This guide was created with Microsoft SQL Server 2008 in mind, but should work for any version of SQL Server.
If you are trying to perform a task on a database and are getting a message that the database is locked, you may wish to kill some of the processes. This is a bit of a dirty method of going about this, and you need to be completely sure that no users or processes are using the database.
In order to kill the right process you need to obtain the Process ID. To get hold of this you will need to log on to the database server, open SQL Server Management Studio and connect to correct database instance, you can then either;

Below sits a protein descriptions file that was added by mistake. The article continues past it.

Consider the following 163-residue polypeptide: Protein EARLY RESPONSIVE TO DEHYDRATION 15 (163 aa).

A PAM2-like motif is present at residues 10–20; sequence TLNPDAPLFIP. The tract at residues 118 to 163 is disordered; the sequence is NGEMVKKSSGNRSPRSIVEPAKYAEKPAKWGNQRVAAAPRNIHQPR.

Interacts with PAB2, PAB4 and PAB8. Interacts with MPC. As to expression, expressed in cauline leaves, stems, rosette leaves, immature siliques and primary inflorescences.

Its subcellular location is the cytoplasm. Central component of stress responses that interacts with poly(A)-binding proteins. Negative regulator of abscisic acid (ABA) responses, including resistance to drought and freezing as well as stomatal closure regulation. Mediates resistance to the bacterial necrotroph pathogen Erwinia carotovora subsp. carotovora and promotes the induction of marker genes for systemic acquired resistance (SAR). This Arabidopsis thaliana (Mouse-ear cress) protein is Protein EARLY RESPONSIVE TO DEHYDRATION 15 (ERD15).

1. Right-click on Activity Monitor (connect to database instance, expand Management and then Activity Monitor is listed) and select View Processes. You can then View filter settings to set a filter to view only the database you are interested in (as long as Activity Monitor is installed).
2. Run exec sp_who2 against the database instance and manually look through to find the processes associated with the database you are interested in.
Then to kill the processes it’s a simple matter of executing KILL 12 against the database (where 12 is the Process ID obtained in the first step).